State regulation — the use of standard setting, behaviour modification and information-gathering tools by state institutions to influence the everyday actions of public and private actors — has been a long-established feature of UK governance (Moran 2003). While its form and content have evolved over time, in line with the prevailing political-economic logic of the era, regulatory change is often particularly acute during periods of crisis. In many ways, regulation and crises are natural bedfellows. In moments of crisis, when the fabric of society is threatened, states (especially liberal democratic states with high public expectations placed upon them) need to act. Regulation has become a matter of recourse in these circumstances. Braithwaite (2008) accordingly observes that regulatory innovation and expansion often follows crises, and the recent global financial crisis — marked in the UK by the first run on a bank since the late 19th century — is no exception.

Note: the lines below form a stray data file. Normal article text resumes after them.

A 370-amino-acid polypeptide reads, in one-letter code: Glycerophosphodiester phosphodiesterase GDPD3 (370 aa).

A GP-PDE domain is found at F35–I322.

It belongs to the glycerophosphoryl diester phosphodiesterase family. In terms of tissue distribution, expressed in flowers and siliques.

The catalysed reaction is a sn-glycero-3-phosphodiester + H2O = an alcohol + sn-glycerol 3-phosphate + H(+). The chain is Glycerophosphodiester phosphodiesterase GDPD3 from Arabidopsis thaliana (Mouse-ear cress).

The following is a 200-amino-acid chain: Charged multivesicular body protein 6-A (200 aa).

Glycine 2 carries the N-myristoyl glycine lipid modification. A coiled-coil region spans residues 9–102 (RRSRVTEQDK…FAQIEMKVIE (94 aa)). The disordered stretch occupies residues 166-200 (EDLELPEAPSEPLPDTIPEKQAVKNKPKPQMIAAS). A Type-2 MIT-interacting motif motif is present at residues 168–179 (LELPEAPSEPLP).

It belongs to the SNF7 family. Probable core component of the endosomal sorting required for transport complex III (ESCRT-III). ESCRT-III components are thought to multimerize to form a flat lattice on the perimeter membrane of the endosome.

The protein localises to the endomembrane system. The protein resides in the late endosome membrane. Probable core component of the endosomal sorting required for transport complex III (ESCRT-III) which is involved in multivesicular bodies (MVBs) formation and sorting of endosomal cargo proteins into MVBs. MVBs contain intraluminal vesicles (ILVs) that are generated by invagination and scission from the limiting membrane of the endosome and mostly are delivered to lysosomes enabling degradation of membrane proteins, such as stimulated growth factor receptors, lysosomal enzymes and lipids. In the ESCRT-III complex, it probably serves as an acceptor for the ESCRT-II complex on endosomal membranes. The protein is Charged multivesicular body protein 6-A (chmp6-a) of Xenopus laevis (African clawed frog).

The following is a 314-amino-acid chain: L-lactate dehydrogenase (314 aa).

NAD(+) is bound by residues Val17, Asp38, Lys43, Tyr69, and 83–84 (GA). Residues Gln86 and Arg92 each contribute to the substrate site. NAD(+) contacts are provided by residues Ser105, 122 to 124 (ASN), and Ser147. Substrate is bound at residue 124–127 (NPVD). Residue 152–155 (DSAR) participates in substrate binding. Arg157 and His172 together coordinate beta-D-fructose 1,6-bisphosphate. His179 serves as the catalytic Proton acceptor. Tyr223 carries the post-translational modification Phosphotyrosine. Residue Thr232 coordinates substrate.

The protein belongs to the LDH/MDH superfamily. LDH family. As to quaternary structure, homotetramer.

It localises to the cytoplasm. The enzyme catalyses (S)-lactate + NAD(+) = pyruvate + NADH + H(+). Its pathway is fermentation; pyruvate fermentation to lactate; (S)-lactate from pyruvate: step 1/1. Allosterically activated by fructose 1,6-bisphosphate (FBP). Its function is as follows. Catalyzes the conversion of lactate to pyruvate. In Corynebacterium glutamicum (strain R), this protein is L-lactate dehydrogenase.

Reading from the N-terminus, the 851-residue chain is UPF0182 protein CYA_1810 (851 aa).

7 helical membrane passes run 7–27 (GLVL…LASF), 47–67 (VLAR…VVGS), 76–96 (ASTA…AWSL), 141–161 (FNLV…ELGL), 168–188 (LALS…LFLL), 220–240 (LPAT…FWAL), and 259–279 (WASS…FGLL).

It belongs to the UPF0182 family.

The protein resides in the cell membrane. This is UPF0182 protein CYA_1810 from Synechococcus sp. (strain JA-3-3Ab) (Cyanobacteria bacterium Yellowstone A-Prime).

|Title of host publication||Institutional crisis in 21st-Century Britain|
|Editors||David Richards, Martin Smith, Colin Hay|
|Number of pages||19|
|Publication status||Published - 2014|
|Name||Understanding Governance Series|